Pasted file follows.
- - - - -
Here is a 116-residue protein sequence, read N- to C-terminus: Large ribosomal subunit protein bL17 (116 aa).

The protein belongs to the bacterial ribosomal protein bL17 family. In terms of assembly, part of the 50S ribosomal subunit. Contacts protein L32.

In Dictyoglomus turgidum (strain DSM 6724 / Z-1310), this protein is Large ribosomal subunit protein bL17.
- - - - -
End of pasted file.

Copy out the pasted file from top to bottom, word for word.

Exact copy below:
Here is a 116-residue protein sequence, read N- to C-terminus: Large ribosomal subunit protein bL17 (116 aa).

The protein belongs to the bacterial ribosomal protein bL17 family. In terms of assembly, part of the 50S ribosomal subunit. Contacts protein L32.

In Dictyoglomus turgidum (strain DSM 6724 / Z-1310), this protein is Large ribosomal subunit protein bL17.